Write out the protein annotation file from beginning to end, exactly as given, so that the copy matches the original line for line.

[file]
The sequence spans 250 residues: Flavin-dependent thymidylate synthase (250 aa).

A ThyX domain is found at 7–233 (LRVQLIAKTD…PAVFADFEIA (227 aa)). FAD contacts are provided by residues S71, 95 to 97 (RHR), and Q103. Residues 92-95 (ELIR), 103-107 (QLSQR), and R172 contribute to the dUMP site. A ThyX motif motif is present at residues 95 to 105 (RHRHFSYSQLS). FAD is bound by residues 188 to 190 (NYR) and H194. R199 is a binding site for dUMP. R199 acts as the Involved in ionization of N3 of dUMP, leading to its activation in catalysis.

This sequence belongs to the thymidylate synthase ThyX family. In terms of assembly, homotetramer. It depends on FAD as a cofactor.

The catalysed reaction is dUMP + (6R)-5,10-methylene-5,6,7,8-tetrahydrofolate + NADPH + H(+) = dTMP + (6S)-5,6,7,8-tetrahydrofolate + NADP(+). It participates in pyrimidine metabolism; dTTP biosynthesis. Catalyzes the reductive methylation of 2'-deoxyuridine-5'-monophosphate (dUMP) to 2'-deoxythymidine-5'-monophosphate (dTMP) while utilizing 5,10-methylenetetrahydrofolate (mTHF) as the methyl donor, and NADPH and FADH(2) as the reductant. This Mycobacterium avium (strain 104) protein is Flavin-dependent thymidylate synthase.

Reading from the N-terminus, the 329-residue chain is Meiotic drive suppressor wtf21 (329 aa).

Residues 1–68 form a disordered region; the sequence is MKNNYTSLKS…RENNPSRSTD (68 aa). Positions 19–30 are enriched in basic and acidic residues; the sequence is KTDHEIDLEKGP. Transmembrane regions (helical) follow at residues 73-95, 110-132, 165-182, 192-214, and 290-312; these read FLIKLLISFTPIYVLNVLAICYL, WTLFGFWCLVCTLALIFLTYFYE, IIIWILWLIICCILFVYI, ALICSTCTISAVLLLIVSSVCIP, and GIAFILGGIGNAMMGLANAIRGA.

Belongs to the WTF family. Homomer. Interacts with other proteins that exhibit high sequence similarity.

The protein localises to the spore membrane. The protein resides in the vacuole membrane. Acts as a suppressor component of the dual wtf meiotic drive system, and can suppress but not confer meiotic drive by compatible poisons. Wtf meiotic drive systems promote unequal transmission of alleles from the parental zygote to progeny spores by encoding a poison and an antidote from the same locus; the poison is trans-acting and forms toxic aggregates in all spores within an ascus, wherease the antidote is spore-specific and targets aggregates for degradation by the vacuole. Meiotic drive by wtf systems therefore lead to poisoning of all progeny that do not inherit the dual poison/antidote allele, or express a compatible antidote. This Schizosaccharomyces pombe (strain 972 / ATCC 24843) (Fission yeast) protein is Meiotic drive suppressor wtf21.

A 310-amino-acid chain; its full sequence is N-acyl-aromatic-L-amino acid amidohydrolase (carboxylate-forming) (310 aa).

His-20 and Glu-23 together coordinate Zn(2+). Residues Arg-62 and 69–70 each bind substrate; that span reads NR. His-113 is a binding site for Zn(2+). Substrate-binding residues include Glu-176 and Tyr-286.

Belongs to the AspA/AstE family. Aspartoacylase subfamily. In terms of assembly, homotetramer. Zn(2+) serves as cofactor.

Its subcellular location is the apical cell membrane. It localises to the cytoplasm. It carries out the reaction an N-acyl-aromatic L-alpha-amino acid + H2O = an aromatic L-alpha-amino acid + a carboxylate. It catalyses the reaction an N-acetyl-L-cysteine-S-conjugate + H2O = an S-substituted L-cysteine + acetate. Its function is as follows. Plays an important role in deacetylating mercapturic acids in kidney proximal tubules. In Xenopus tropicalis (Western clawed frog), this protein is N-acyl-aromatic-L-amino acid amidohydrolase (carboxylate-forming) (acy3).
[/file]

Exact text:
The sequence spans 250 residues: Flavin-dependent thymidylate synthase (250 aa).

A ThyX domain is found at 7–233 (LRVQLIAKTD…PAVFADFEIA (227 aa)). FAD contacts are provided by residues S71, 95 to 97 (RHR), and Q103. Residues 92-95 (ELIR), 103-107 (QLSQR), and R172 contribute to the dUMP site. A ThyX motif motif is present at residues 95 to 105 (RHRHFSYSQLS). FAD is bound by residues 188 to 190 (NYR) and H194. R199 is a binding site for dUMP. R199 acts as the Involved in ionization of N3 of dUMP, leading to its activation in catalysis.

This sequence belongs to the thymidylate synthase ThyX family. In terms of assembly, homotetramer. It depends on FAD as a cofactor.

The catalysed reaction is dUMP + (6R)-5,10-methylene-5,6,7,8-tetrahydrofolate + NADPH + H(+) = dTMP + (6S)-5,6,7,8-tetrahydrofolate + NADP(+). It participates in pyrimidine metabolism; dTTP biosynthesis. Catalyzes the reductive methylation of 2'-deoxyuridine-5'-monophosphate (dUMP) to 2'-deoxythymidine-5'-monophosphate (dTMP) while utilizing 5,10-methylenetetrahydrofolate (mTHF) as the methyl donor, and NADPH and FADH(2) as the reductant. This Mycobacterium avium (strain 104) protein is Flavin-dependent thymidylate synthase.

Reading from the N-terminus, the 329-residue chain is Meiotic drive suppressor wtf21 (329 aa).

Residues 1–68 form a disordered region; the sequence is MKNNYTSLKS…RENNPSRSTD (68 aa). Positions 19–30 are enriched in basic and acidic residues; the sequence is KTDHEIDLEKGP. Transmembrane regions (helical) follow at residues 73-95, 110-132, 165-182, 192-214, and 290-312; these read FLIKLLISFTPIYVLNVLAICYL, WTLFGFWCLVCTLALIFLTYFYE, IIIWILWLIICCILFVYI, ALICSTCTISAVLLLIVSSVCIP, and GIAFILGGIGNAMMGLANAIRGA.

Belongs to the WTF family. Homomer. Interacts with other proteins that exhibit high sequence similarity.

The protein localises to the spore membrane. The protein resides in the vacuole membrane. Acts as a suppressor component of the dual wtf meiotic drive system, and can suppress but not confer meiotic drive by compatible poisons. Wtf meiotic drive systems promote unequal transmission of alleles from the parental zygote to progeny spores by encoding a poison and an antidote from the same locus; the poison is trans-acting and forms toxic aggregates in all spores within an ascus, wherease the antidote is spore-specific and targets aggregates for degradation by the vacuole. Meiotic drive by wtf systems therefore lead to poisoning of all progeny that do not inherit the dual poison/antidote allele, or express a compatible antidote. This Schizosaccharomyces pombe (strain 972 / ATCC 24843) (Fission yeast) protein is Meiotic drive suppressor wtf21.

A 310-amino-acid chain; its full sequence is N-acyl-aromatic-L-amino acid amidohydrolase (carboxylate-forming) (310 aa).

His-20 and Glu-23 together coordinate Zn(2+). Residues Arg-62 and 69–70 each bind substrate; that span reads NR. His-113 is a binding site for Zn(2+). Substrate-binding residues include Glu-176 and Tyr-286.

Belongs to the AspA/AstE family. Aspartoacylase subfamily. In terms of assembly, homotetramer. Zn(2+) serves as cofactor.

Its subcellular location is the apical cell membrane. It localises to the cytoplasm. It carries out the reaction an N-acyl-aromatic L-alpha-amino acid + H2O = an aromatic L-alpha-amino acid + a carboxylate. It catalyses the reaction an N-acetyl-L-cysteine-S-conjugate + H2O = an S-substituted L-cysteine + acetate. Its function is as follows. Plays an important role in deacetylating mercapturic acids in kidney proximal tubules. In Xenopus tropicalis (Western clawed frog), this protein is N-acyl-aromatic-L-amino acid amidohydrolase (carboxylate-forming) (acy3).